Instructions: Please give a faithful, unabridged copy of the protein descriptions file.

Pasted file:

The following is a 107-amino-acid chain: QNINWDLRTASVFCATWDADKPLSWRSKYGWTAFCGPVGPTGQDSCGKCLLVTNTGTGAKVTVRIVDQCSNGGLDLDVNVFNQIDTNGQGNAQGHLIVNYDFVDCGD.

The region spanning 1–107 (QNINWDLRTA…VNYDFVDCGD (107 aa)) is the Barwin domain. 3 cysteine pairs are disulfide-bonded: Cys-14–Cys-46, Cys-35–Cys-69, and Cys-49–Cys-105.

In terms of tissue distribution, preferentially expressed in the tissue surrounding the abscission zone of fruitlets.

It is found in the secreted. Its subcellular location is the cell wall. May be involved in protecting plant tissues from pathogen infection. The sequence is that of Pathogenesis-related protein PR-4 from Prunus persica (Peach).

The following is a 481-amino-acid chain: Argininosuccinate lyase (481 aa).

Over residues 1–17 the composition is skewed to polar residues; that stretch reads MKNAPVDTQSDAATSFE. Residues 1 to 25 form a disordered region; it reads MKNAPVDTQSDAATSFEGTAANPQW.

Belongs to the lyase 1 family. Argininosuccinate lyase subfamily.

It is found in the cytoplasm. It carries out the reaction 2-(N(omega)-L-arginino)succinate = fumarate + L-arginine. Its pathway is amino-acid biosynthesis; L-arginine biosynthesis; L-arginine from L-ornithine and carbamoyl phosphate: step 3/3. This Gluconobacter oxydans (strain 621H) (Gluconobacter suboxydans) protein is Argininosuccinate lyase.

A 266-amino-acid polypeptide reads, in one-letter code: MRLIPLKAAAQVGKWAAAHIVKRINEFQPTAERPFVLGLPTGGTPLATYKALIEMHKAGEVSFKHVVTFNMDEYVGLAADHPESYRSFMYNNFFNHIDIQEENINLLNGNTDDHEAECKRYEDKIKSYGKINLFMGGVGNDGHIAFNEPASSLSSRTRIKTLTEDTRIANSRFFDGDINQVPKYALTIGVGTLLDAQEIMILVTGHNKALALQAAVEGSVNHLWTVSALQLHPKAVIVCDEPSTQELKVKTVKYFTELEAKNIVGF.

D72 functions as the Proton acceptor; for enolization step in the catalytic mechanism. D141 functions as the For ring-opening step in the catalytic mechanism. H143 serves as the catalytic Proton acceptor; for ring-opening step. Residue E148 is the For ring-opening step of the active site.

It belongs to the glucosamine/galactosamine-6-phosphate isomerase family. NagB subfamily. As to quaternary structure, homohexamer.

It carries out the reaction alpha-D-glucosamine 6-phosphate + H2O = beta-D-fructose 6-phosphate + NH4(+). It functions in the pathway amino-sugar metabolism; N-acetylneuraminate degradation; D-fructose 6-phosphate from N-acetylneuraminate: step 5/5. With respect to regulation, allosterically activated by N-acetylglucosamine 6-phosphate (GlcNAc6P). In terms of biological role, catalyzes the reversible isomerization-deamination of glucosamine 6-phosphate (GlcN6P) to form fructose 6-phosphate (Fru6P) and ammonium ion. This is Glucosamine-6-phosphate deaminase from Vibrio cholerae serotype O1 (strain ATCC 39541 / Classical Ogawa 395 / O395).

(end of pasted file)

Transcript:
The following is a 107-amino-acid chain: QNINWDLRTASVFCATWDADKPLSWRSKYGWTAFCGPVGPTGQDSCGKCLLVTNTGTGAKVTVRIVDQCSNGGLDLDVNVFNQIDTNGQGNAQGHLIVNYDFVDCGD.

The region spanning 1–107 (QNINWDLRTA…VNYDFVDCGD (107 aa)) is the Barwin domain. 3 cysteine pairs are disulfide-bonded: Cys-14–Cys-46, Cys-35–Cys-69, and Cys-49–Cys-105.

In terms of tissue distribution, preferentially expressed in the tissue surrounding the abscission zone of fruitlets.

It is found in the secreted. Its subcellular location is the cell wall. May be involved in protecting plant tissues from pathogen infection. The sequence is that of Pathogenesis-related protein PR-4 from Prunus persica (Peach).

The following is a 481-amino-acid chain: Argininosuccinate lyase (481 aa).

Over residues 1–17 the composition is skewed to polar residues; that stretch reads MKNAPVDTQSDAATSFE. Residues 1 to 25 form a disordered region; it reads MKNAPVDTQSDAATSFEGTAANPQW.

Belongs to the lyase 1 family. Argininosuccinate lyase subfamily.

It is found in the cytoplasm. It carries out the reaction 2-(N(omega)-L-arginino)succinate = fumarate + L-arginine. Its pathway is amino-acid biosynthesis; L-arginine biosynthesis; L-arginine from L-ornithine and carbamoyl phosphate: step 3/3. This Gluconobacter oxydans (strain 621H) (Gluconobacter suboxydans) protein is Argininosuccinate lyase.

A 266-amino-acid polypeptide reads, in one-letter code: MRLIPLKAAAQVGKWAAAHIVKRINEFQPTAERPFVLGLPTGGTPLATYKALIEMHKAGEVSFKHVVTFNMDEYVGLAADHPESYRSFMYNNFFNHIDIQEENINLLNGNTDDHEAECKRYEDKIKSYGKINLFMGGVGNDGHIAFNEPASSLSSRTRIKTLTEDTRIANSRFFDGDINQVPKYALTIGVGTLLDAQEIMILVTGHNKALALQAAVEGSVNHLWTVSALQLHPKAVIVCDEPSTQELKVKTVKYFTELEAKNIVGF.

D72 functions as the Proton acceptor; for enolization step in the catalytic mechanism. D141 functions as the For ring-opening step in the catalytic mechanism. H143 serves as the catalytic Proton acceptor; for ring-opening step. Residue E148 is the For ring-opening step of the active site.

It belongs to the glucosamine/galactosamine-6-phosphate isomerase family. NagB subfamily. As to quaternary structure, homohexamer.

It carries out the reaction alpha-D-glucosamine 6-phosphate + H2O = beta-D-fructose 6-phosphate + NH4(+). It functions in the pathway amino-sugar metabolism; N-acetylneuraminate degradation; D-fructose 6-phosphate from N-acetylneuraminate: step 5/5. With respect to regulation, allosterically activated by N-acetylglucosamine 6-phosphate (GlcNAc6P). In terms of biological role, catalyzes the reversible isomerization-deamination of glucosamine 6-phosphate (GlcN6P) to form fructose 6-phosphate (Fru6P) and ammonium ion. This is Glucosamine-6-phosphate deaminase from Vibrio cholerae serotype O1 (strain ATCC 39541 / Classical Ogawa 395 / O395).